Argentina’s senate has approved a set of tough new laws to target terrorism in the country, 17 years after 85 people died in an attack on a Buenos Aires Jewish centre.
The new laws, which have been criticised by human rights groups because they could enable the government to take on political opponents, were agreed on after three hours of debate.
Under the new laws, crimes "committed with the goal of terrorism as described by international rules approved by [Argentina] will be punishable by twice the minimum and maximum sentence".
Argentina’s existing terrorism laws have been called into question in recent years for not being stringent enough. They were not applied to the investigations to convict people for two terrorist attacks on Jewish sites in the country.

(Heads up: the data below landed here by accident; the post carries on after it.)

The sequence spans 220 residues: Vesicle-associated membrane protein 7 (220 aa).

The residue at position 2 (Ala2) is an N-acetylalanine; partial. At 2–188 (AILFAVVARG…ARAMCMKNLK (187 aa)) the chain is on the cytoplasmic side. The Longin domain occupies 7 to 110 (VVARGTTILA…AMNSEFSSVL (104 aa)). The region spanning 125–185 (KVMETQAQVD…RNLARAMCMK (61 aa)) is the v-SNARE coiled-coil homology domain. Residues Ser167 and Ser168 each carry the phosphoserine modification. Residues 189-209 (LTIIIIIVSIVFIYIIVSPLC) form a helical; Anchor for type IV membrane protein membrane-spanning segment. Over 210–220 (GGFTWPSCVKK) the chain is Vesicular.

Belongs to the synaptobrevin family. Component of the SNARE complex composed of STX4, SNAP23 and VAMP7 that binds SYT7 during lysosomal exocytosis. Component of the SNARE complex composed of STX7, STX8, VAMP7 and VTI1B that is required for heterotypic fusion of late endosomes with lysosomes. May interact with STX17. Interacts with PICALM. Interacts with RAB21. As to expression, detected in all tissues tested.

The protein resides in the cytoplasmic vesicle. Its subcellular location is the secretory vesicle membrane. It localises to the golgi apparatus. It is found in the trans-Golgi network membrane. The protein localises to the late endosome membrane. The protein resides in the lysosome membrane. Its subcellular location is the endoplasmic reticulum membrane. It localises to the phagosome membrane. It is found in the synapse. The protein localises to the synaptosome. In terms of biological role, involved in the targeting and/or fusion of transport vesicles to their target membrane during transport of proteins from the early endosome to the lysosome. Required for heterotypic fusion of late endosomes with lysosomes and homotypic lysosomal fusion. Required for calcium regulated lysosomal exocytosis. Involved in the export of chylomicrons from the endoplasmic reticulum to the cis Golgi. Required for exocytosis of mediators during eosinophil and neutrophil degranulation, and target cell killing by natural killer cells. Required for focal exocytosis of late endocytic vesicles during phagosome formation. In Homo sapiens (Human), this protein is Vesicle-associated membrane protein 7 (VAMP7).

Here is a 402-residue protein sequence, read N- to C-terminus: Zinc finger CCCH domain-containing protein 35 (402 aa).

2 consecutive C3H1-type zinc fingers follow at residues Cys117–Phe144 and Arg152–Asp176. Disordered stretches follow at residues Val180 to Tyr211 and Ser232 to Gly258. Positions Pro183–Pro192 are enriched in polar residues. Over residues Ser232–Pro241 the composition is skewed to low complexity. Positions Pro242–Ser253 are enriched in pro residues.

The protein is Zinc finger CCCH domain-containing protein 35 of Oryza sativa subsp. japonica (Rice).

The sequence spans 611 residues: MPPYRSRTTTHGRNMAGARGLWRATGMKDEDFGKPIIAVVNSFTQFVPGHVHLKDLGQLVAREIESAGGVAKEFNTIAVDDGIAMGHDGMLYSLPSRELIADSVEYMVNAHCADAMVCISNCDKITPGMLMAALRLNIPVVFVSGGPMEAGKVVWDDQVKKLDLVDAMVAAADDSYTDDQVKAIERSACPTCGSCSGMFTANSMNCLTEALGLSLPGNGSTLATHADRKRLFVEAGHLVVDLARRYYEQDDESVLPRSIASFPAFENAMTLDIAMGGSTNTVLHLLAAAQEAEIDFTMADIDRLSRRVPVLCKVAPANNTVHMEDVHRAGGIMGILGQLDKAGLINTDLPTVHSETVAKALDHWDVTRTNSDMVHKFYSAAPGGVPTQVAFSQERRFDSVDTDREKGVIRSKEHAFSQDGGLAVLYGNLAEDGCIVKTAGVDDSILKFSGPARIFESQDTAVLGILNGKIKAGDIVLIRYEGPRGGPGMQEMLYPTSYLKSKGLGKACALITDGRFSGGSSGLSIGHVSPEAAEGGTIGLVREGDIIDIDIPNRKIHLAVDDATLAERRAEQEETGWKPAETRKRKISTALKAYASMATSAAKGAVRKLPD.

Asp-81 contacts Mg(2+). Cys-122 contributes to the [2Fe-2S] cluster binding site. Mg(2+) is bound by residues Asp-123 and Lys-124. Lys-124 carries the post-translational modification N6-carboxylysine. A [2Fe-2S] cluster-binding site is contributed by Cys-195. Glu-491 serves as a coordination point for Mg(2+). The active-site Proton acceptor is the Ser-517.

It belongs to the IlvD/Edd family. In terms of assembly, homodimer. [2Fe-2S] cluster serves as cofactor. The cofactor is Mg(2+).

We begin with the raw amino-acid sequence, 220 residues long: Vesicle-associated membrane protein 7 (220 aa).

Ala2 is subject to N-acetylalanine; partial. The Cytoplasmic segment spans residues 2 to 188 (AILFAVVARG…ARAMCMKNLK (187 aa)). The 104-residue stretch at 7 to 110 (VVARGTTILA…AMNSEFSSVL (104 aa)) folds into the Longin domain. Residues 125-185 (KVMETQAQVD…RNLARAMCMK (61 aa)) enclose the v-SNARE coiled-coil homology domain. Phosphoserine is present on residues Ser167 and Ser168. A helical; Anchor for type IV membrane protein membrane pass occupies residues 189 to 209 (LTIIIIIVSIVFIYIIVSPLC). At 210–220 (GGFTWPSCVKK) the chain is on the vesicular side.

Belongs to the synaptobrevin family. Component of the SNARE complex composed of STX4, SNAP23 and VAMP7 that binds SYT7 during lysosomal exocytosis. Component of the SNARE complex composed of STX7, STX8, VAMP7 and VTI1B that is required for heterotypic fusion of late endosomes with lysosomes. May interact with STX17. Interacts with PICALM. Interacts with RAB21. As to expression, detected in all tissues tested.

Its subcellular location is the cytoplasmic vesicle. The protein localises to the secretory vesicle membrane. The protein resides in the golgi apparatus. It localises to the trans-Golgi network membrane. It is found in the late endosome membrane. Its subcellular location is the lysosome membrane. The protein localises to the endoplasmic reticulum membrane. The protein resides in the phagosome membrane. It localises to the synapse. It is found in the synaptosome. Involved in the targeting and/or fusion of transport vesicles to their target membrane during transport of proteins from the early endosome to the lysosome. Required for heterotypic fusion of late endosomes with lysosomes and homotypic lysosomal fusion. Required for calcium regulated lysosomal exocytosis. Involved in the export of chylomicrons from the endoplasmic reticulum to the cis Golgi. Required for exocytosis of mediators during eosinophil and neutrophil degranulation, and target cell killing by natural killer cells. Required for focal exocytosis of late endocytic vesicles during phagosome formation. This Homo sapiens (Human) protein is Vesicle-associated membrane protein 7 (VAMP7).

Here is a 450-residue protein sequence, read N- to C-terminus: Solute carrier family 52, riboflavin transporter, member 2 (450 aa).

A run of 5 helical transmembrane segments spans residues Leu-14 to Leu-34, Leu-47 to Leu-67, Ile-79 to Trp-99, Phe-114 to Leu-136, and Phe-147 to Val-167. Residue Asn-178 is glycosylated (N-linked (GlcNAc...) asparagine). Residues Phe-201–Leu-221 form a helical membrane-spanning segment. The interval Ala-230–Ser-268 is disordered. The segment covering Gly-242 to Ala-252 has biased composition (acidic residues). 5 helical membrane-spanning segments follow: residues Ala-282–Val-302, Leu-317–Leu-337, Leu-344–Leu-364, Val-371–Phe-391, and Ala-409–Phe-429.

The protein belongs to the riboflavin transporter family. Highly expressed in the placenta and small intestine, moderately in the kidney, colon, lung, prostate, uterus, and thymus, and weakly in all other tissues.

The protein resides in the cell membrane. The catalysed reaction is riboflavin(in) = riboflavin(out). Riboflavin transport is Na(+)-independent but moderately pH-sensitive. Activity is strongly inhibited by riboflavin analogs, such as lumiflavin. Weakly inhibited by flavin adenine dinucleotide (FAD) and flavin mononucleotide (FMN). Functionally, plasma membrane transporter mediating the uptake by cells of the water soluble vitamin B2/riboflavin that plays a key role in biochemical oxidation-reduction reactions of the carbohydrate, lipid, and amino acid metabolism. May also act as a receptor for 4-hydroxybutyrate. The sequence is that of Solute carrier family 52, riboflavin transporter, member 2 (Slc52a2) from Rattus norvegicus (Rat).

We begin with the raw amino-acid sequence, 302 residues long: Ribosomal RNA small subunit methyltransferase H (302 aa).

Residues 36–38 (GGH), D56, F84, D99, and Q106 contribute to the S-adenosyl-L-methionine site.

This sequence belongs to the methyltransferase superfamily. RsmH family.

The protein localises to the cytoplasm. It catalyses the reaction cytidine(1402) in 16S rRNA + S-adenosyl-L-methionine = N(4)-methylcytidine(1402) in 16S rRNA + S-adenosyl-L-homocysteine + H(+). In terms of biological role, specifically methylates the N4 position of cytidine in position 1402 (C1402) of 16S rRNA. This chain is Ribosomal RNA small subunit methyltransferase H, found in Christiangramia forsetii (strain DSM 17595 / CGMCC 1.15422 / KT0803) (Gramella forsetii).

In 1992 a bomb destroyed the Israeli embassy complex, killing 29 people. Two years later, 85 people died when the Buenos Aires Jewish-Argentine Mutual Association was bombed. The blast reduced the seven-floor building to a pile of rubble.
Investigators have linked Iran to both attacks, and six Iranians are on Interpol's most wanted list for suspected involvement in the AMIA blast, but no arrests have been made.